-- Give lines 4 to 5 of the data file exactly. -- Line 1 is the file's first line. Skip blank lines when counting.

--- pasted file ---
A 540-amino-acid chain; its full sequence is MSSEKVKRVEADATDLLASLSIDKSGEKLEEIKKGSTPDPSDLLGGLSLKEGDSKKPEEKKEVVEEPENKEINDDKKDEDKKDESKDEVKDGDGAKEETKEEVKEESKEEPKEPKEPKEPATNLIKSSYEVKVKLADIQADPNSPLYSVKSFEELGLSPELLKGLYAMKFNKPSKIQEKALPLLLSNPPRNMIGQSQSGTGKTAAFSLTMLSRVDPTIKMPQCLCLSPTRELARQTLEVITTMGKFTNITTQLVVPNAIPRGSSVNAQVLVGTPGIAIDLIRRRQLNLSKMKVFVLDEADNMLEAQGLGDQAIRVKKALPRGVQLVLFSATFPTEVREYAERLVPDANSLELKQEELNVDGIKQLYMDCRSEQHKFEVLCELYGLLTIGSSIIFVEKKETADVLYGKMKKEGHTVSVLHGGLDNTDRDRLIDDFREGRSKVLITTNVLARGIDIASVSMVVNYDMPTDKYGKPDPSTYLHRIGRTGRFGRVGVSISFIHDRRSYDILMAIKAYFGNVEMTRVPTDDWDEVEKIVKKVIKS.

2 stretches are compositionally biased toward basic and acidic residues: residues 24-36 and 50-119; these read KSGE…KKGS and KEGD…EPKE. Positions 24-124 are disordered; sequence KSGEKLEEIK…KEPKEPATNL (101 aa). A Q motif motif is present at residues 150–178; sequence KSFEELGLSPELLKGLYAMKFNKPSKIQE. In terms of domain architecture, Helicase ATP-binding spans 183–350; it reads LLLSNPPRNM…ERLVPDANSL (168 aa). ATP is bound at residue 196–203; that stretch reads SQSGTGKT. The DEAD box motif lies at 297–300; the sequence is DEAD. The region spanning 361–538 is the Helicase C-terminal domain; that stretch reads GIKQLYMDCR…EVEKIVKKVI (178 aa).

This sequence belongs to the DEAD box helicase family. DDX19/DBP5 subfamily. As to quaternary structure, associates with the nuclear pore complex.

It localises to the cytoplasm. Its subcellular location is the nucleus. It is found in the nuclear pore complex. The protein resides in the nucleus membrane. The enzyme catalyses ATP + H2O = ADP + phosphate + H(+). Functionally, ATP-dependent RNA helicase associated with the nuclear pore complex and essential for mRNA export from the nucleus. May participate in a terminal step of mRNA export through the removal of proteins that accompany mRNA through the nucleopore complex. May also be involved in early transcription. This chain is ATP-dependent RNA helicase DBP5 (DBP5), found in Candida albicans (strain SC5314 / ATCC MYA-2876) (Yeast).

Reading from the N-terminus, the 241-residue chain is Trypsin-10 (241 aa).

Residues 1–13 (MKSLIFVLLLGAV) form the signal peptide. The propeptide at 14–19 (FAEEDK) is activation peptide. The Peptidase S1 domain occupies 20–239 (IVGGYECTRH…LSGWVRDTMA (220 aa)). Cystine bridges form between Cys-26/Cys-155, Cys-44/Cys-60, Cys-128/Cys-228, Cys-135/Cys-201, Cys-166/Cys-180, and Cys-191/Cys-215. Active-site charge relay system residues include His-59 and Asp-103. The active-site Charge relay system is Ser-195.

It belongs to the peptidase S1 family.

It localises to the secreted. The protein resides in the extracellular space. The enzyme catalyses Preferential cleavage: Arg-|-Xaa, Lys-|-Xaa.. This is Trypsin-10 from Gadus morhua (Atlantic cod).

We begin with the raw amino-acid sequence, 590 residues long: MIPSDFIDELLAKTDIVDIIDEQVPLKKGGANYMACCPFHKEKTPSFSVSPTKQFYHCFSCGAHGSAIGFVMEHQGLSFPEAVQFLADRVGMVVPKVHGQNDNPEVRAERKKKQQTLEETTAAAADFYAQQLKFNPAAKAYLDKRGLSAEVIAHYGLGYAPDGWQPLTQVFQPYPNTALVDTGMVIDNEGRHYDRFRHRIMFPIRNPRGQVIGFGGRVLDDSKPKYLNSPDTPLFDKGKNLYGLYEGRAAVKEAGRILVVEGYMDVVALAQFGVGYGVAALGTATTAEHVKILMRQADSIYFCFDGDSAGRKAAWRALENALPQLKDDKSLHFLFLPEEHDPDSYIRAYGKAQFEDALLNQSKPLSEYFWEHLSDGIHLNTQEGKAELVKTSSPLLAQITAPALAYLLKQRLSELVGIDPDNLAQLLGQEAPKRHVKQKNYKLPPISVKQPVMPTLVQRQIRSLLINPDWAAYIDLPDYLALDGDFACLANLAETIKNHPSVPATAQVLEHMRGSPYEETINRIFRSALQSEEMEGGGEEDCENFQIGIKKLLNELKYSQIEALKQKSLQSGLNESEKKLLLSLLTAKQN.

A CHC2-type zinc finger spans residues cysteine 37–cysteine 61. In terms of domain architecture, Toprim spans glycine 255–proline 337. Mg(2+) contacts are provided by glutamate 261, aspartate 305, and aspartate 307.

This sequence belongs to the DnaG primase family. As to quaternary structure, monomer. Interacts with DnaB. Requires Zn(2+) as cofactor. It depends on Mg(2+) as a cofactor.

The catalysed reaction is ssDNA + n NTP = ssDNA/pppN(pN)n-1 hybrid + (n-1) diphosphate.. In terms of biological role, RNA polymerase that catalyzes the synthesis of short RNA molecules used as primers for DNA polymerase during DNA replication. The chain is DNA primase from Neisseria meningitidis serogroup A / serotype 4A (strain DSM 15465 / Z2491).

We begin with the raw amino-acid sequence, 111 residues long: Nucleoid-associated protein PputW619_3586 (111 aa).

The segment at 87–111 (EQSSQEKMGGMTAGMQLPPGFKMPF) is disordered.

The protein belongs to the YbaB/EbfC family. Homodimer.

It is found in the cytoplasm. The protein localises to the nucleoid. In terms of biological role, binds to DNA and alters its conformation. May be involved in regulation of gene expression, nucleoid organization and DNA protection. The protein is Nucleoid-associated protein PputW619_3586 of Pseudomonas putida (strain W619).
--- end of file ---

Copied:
It localises to the cytoplasm. Its subcellular location is the nucleus. It is found in the nuclear pore complex. The protein resides in the nucleus membrane. The enzyme catalyses ATP + H2O = ADP + phosphate + H(+). Functionally, ATP-dependent RNA helicase associated with the nuclear pore complex and essential for mRNA export from the nucleus. May participate in a terminal step of mRNA export through the removal of proteins that accompany mRNA through the nucleopore complex. May also be involved in early transcription. This chain is ATP-dependent RNA helicase DBP5 (DBP5), found in Candida albicans (strain SC5314 / ATCC MYA-2876) (Yeast).

Reading from the N-terminus, the 241-residue chain is Trypsin-10 (241 aa).